The nose can be bobbed, the wart removed, the second chin tucked out ofsight and a beast turns into a beauty. At Buick, the designers grabbed a scalpel and performed a long-overdue,much-appreciated cosmetic makeover to the proboscis of the compact
Skylark for1996. At long last, there's a grille that doesn't look like a set of chromebridgework popping out from between two fenders. Nice touch, and one thatshould have people wandering into the showrooms to check out Buick'sentry-level
model. There's also new bodyside moldings, taillamp treatment and wheelcovers tocomplete the makeover. In addition to the new, more stylish appearance, Skylark for 1996 adds dualair bags as well as traction control as standard--two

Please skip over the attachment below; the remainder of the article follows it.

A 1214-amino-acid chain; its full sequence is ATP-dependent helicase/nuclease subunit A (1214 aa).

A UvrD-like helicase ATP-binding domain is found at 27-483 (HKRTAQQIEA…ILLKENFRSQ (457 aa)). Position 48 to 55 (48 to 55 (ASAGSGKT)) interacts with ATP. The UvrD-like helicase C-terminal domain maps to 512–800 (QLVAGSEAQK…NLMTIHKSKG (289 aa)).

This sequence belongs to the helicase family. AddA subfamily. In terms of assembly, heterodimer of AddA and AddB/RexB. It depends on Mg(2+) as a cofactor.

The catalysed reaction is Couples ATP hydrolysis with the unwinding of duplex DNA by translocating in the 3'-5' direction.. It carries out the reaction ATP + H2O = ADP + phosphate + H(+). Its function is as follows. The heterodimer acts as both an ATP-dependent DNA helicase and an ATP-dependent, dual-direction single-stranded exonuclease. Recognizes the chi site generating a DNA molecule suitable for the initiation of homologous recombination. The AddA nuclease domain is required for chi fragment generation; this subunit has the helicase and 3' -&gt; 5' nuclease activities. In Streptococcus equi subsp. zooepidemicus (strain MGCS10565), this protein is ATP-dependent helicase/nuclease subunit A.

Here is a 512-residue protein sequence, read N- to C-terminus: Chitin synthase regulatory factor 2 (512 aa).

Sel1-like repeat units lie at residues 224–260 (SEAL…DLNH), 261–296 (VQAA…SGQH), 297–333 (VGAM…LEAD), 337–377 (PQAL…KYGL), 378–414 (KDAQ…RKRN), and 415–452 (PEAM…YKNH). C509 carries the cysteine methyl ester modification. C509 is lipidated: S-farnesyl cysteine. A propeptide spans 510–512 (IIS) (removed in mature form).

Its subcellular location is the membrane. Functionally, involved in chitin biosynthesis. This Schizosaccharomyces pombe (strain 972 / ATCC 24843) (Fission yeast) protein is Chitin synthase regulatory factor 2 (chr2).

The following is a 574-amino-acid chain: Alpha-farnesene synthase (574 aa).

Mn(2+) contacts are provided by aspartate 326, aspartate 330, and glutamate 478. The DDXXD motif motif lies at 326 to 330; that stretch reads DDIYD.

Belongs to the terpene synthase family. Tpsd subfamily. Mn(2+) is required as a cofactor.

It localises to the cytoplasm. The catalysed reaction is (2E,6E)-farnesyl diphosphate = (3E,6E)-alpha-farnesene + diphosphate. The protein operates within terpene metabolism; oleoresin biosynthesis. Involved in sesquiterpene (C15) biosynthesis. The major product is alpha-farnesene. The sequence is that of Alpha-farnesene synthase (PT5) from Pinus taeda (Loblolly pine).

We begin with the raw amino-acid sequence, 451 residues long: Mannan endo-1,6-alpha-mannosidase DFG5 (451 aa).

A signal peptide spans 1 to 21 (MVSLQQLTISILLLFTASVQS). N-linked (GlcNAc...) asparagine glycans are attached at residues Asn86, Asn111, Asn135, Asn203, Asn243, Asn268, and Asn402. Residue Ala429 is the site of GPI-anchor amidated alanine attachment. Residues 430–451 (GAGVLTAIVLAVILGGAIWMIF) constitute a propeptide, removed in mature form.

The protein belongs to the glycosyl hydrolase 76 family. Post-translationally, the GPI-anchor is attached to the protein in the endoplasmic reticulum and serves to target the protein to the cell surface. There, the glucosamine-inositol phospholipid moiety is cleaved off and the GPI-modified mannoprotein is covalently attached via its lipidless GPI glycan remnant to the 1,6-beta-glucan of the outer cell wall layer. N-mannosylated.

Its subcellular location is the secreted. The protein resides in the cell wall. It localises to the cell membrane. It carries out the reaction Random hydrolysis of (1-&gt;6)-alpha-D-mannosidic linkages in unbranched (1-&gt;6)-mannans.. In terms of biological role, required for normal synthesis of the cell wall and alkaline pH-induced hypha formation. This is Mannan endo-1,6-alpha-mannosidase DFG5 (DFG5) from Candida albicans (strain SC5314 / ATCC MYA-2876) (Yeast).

features lacking inprevious models. Those who complain about fumbling with the seat beltsattached to the door will be happy to know that for 1996, the belt system isattached to the center roof pillar. And the control for lights has been movedfrom a
steering wheel stalk to a dial on the dash. Buick listened to itscritics. Also for 1996, Buick replaced the 2.3-liter, 150-h.p. Quad Four with a2.4-liter, 150-h.p., 16-valve 4-cylinder that it says is quicker and quieterthan the former engine. And
it dumped the 3-speed automatic in favor of a4-speed. Nice move. We tested the Skylark with both engines, and the 3.1-liter, 155-h.p., V-6still is the choice for optimum performance and quiet operation. If the2.4-liter quieted the commotion, it had
to be by a fraction of a decibel atbest. The Gran Sport sedan we tested starts at $17,710. Add $500 for freight. The2.4-liter, 4 is rated at 21 m.p.g. city/32 m.p.g. highway, the V-6 at 21/29.The slight difference in fuel economy doesn't justify
passing up the V-6's ad ded energy andquietness.